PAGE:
The pandemic has been the catalyst for the improvement of many technologies. Commercial real estate, especially multifamily, has upped its game when it comes to access.
CCTV and biometrics, such as fingerprints, are common options—don’t forget the key cards—but forward-thinking properties are now turning to facial recognition software so tenants can enter indoors as well as through vehicle gates.
Contactless facial recognition responds to growing consumer attention to health and safety. They get used to these efficiencies, like at airport security checkpoints run by companies like Clear.
Operators find these apps to be a less expensive approach that speeds up the access process, avoids issues such as lost key fobs or forgotten PINs, and keeps tenants happy.
A major hardware/software vendor goes so far as to call facial recognition an “AaaA” or “access as equipment,” something that apartment companies can show off as part of visits by potential residents.
Rental agents use facial recognition when entering apartments while visiting prospects to create a “wow” effect and demonstrate the technology.
Facial recognition access systems specifically designed for apartment buildings, such as Swiftlane, support guest access methods via an integrated video intercom. This allows the system to facilitate not only resident access, but also food deliveries or service providers such as dog walkers or cleaning staff.
Users can enable the Face Recognition Access feature, which requires residents to register their Face IDs with Swiftlane just as they would with Face ID on their phone. He then allows them to approach a door and watch the reading device mounted to unlock the door.
Fred Schwark, Co-op Administrator, Hell’s Kitchen Co-Opsaid many teenagers lived in his apartment and he still had to charge residents a $50 “new key” fee, and they weren’t happy about it.
He said that any system repairs required for facial recognition systems are much less expensive than with SaaS systems.
90% resident adoption rate
Resident adoption rates are around 90% in apartment communities that offer it. Options are in place for anyone who wants to use a more traditional method of entry, as secure systems are usually tied to each other.
Bridget Zinkiewicz, residential property manager at The Greene apartment community in Beavercreek, Ohio, said her residents have embraced the concept.
“They’re excited about facial recognition,” she said. “It’s a modern access tool that enhances the whole building and living experience.”
The assistant general manager there, Jessica Baer, said the facial recognition software saves time for her on-site team by automating the move-in and move-out process via the system’s dashboard or the mobile app.
The Wellshire apartment community in Denver said its facial recognition system creates positive first impressions with potential residents.
Wellshire’s legacy entry system was considered outdated and unimpressive. Since access control impacts the day-to-day resident experience, the Wellshire team recently opted to upgrade to a more modern and sleek entry solution, particularly for visitor and guest management. deliveries.
Wellshire resident Dan Hartman said he appreciates that the facial recognition option “saves” him from all the times he might run out and forget his key – as he says he tends to do.
“Another time my phone broke and I forgot my key and I had to try to call a locksmith but they couldn’t come until the next day,” he said. “It will never happen if I just use facial recognition.”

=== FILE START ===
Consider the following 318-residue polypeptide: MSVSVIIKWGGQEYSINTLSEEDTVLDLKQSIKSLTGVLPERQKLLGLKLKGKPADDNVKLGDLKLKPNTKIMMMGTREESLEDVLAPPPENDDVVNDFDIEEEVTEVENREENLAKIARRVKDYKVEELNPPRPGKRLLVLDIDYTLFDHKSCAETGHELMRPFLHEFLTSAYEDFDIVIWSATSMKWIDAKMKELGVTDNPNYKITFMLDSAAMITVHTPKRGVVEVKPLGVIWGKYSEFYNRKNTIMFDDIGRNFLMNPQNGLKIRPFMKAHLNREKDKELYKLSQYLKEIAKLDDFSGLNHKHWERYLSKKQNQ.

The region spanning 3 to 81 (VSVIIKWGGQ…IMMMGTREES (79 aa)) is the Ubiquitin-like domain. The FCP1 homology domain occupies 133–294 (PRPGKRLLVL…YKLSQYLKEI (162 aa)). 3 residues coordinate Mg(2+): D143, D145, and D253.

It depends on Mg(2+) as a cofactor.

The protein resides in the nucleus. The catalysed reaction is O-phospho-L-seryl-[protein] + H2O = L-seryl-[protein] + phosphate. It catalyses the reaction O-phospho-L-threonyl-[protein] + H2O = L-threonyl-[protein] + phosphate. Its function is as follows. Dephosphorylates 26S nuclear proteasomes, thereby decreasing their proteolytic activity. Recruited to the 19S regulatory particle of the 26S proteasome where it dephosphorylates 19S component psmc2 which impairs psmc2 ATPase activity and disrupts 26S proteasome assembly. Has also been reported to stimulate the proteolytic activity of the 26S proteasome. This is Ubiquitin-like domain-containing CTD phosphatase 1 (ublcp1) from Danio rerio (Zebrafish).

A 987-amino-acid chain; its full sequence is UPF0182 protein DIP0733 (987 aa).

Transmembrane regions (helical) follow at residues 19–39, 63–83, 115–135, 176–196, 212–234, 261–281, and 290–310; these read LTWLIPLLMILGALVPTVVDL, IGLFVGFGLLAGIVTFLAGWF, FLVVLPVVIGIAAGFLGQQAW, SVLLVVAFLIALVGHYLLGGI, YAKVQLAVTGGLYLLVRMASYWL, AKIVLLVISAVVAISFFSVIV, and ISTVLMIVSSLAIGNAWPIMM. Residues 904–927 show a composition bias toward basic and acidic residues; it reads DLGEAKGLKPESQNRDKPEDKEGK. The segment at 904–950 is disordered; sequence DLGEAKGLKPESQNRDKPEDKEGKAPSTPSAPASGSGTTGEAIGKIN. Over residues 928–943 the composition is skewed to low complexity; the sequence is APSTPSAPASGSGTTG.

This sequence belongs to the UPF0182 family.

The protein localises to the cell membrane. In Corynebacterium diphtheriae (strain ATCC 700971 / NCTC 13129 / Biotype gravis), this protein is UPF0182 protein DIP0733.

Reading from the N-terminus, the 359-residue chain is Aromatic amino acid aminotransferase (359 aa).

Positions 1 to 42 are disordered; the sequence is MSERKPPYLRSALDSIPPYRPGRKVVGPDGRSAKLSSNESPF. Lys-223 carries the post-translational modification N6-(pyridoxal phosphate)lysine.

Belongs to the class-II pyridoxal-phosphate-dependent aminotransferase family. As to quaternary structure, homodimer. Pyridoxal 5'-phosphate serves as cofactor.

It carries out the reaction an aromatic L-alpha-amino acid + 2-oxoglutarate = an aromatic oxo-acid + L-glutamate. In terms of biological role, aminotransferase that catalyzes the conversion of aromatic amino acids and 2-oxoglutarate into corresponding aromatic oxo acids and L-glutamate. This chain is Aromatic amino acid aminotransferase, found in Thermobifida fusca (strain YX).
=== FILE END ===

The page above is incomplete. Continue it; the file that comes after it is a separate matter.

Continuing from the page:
No more lost or stolen key fobs
In the commercial space, Atlanta-based video marketing company Crisp has an adoption rate of around 70% among its employees who use it to enter its vehicle security gates and inside. of the building.
Employees have the option of using key fobs or key cards if they wish. Crisp production manager Mike McMullan said he relied primarily on facial recognition input.
“Since we installed facial recognition about a year ago, I only used my key fob six or seven times,” McMullan said. “Once he recognized the face, it triggers the same access function we used when we had key card access, by sending a relay that goes up to our control panel for our access control system. When installing it, we didn’t have to do much else to get it up and running.
These systems work with existing electronic door locks and building infrastructure through a Power-over-Ethernet (PoE) based installation.
“Using it through a vehicle door is the most efficient because I don’t have to reach for my keys to get in,” McMullan said. “I just open my window so she can see my face. We are expanding the size of our facility and wanted a future proof system—and attractive.
McMullan said Crisp wanted to move away from installing something like a small square box with a silver button that is pushed to call someone.
Installation costs for these systems are similar to key card systems and vary widely, depending on the number of doors, whether the property has an electric strike, existing wiring and which service provider is chosen. The price “per door” is generally lower than that of key-card systems, the operators said.
Security experts say key cards can be cloned with cheap technology and can be stolen. Keycards cannot verify who is carrying the card. Renters facial data is stored on Swiftlanes cloud servers with strict restrictions on access.
Facial recognition software uses a SOC 2 certified access control system and processes anti-spoofing through 2D and 3D facial data, and prevents attempts to enter with just a photo or video of a person . Recognition readers check a face’s 2D and 3D depth data among other factors. Deep learning algorithms check this data for authentic permissions.